In one study, people who took Echinaforce were found to have a significantly lower risk of developing viral respiratory infections. This helped to prevent the spread of the virus and reduced the severity of symptoms.11 As a result, Echinaforce may be an effective way to help protect against enveloped viruses such as RSV in the months ahead.


1. Constantine Petrou, M. D., Joan L. Robinson, and M. D. Nicole Le Saux. "Preventing Hospitalizations for Respiratory Syncytial Virus (RSV) Infection/The authors respond." Paediatrics & Child Health 21.5 (2016): 258.

2. Wingert, Aireen, et al. "Burden of illness in infants and young children hospitalized for respiratory syncytial virus: A rapid review." Canada Communicable Disease Report 47.9 (2021): 381.

3. Nicholson, Karl G., et al. "Rates of hospitalisation for influenza, respiratory syncytial virus and human metapneumovirus among infants and young children." Vaccine 24.1 (2006): 102-108.

4. Driscoll, Amanda J., et al. "Does respiratory syncytial virus lower respiratory illness in early life cause recurrent wheeze of early childhood and asthma? Critical review of the evidence and guidance for future studies from a World Health Organization-sponsored meeting." Vaccine 38.11 (2020): 2435-2448.

5. Jalink, Matthew B., et al. "Severe respiratory syncytial virus infection in preterm infants and later onset of asthma." The Pediatric Infectious Disease Journal 38.11 (2019): 1121-1125.

6. Shi, Ting, et al. "Association between respiratory syncytial virus-associated acute lower respiratory infection in early life and recurrent wheeze and asthma in later childhood." The Journal of infectious diseases 222.Supplement_7 (2020): S628-S633.

7. Hudson, James, and Selvarani Vimalanathan. "Echinacea—A source of potent antivirals for respiratory virus infections." Pharmaceuticals 4.7 (2011): 1019-1031.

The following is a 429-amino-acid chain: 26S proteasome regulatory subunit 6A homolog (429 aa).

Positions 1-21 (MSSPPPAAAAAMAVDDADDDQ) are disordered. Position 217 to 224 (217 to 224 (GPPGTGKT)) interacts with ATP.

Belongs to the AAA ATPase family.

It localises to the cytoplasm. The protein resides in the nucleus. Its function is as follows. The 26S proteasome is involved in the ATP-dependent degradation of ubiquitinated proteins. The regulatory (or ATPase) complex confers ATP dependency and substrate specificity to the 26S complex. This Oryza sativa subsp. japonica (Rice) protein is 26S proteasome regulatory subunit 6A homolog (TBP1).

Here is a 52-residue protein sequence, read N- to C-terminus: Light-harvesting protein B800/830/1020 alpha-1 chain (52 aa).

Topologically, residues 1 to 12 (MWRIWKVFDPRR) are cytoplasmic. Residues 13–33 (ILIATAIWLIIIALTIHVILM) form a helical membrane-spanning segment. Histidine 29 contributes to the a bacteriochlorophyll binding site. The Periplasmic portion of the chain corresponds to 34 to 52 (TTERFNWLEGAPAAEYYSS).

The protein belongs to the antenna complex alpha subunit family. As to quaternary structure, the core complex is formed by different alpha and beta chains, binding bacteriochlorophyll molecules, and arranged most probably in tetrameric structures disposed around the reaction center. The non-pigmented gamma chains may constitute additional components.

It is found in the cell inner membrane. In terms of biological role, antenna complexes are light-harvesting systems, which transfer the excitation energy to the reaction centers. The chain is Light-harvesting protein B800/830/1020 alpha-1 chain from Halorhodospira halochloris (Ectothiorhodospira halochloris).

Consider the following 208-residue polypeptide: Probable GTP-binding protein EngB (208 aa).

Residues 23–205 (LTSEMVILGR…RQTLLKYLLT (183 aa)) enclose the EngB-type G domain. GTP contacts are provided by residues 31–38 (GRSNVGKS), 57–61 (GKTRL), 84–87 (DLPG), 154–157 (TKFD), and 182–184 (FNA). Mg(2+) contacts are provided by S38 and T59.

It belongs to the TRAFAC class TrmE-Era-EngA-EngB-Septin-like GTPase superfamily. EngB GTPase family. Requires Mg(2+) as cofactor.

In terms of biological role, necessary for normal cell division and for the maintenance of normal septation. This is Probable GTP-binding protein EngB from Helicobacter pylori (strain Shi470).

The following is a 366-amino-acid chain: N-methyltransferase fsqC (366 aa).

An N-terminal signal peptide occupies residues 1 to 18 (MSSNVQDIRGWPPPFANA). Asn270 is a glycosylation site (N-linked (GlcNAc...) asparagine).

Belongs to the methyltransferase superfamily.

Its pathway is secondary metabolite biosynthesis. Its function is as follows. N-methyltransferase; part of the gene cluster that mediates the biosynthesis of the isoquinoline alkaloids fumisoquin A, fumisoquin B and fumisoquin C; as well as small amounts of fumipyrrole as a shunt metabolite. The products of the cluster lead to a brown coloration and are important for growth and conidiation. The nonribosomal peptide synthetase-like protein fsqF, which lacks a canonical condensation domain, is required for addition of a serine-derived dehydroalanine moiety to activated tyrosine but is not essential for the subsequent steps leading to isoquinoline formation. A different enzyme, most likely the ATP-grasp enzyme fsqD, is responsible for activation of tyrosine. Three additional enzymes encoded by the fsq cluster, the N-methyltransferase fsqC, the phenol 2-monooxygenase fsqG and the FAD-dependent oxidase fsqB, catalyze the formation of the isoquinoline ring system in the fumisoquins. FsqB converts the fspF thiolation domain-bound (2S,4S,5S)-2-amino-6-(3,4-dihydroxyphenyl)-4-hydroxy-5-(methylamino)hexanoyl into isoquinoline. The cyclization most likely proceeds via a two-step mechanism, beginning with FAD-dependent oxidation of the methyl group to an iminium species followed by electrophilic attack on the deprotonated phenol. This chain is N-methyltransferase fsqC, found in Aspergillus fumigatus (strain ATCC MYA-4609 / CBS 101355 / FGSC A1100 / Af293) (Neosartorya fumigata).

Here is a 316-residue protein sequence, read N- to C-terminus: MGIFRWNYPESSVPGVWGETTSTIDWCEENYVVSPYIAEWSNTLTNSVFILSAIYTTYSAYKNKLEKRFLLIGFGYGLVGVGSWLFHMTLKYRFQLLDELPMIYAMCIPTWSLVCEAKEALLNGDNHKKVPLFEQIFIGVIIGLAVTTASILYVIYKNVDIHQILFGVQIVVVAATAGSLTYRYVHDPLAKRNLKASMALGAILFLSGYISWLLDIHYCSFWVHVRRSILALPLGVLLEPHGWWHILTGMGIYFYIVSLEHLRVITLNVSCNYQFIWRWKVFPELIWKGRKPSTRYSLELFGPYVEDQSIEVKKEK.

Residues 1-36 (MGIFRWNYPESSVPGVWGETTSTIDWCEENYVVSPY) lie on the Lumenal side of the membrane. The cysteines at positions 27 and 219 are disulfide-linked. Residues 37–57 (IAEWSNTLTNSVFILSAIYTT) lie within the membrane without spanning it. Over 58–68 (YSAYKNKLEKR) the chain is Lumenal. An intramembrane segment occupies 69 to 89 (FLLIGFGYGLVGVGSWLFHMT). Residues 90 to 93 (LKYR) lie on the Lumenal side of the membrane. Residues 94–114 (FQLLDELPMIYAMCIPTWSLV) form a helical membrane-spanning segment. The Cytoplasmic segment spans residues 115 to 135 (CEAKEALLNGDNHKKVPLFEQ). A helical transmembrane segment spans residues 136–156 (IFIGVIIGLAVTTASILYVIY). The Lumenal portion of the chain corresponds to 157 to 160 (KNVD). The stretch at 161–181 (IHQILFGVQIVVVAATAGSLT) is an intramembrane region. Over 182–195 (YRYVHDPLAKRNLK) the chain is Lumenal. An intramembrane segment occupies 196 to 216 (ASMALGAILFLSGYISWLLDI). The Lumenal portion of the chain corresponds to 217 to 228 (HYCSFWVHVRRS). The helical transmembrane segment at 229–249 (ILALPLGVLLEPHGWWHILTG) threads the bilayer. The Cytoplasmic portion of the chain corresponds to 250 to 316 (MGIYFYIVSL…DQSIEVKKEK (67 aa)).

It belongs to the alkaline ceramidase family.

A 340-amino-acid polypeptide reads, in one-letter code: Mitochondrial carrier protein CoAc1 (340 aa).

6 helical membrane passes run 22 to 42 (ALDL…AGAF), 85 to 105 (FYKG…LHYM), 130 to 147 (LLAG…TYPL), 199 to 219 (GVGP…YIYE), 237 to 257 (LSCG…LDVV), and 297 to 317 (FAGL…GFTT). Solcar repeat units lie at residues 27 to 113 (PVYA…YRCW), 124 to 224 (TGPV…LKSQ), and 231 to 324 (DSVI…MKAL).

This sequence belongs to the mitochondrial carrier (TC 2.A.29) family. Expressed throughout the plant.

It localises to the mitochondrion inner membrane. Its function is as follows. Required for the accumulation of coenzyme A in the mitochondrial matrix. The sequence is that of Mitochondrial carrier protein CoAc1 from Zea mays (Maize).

8. Schapowal, Andreas. "Efficacy and safety of Echinaforce® in respiratory tract infections." Wiener Medizinische Wochenschrift 163.3 (2013): 102-105.

9. Schapowal, Andreas. "The triple action of the herbal medicine Echinaforce® in the treatment of colds and flu-like infections." Schweizerische Zeitschrift für Ganzheitsmedizin/Swiss Journal of Integrative Medicine 23.1 (2011): 40-44.

10. Ritchie, M. R., et al. "Effects of Echinaforce® treatment on ex vivo-stimulated blood cells." Phytomedicine 18.10 (2011): 826-831.

11. Jawad, Moutaz, et al. "Safety and efficacy profile of Echinacea purpurea to prevent common cold episodes: a randomized, double-blind, placebo-controlled trial." Evidence-Based Complementary and Alternative Medicine 2012 (2012).

A.Vogel Echinaforce Junior Tabs - Immune System Support

Clinically shown to help prevent, shorten and relieve the symptoms of upper respiratory tract infections (URTI) such as the common cold and flu-like episodes. Supports the immune system.

  • Tablets made from fresh, organically grown echinacea, which is 10 times more effective compared to dried herb
  • Strengthens the immune system to protect against cold and flu viruses
  • Can be taken long term
  • Support the immune system in times of stress and lack of sleep.
  • Safe to take daily up to 4 months to prevent colds and flu including pregnant and breastfeeding women
  • Clinically proven
  • Sugar and gluten free
  • Cruelty-free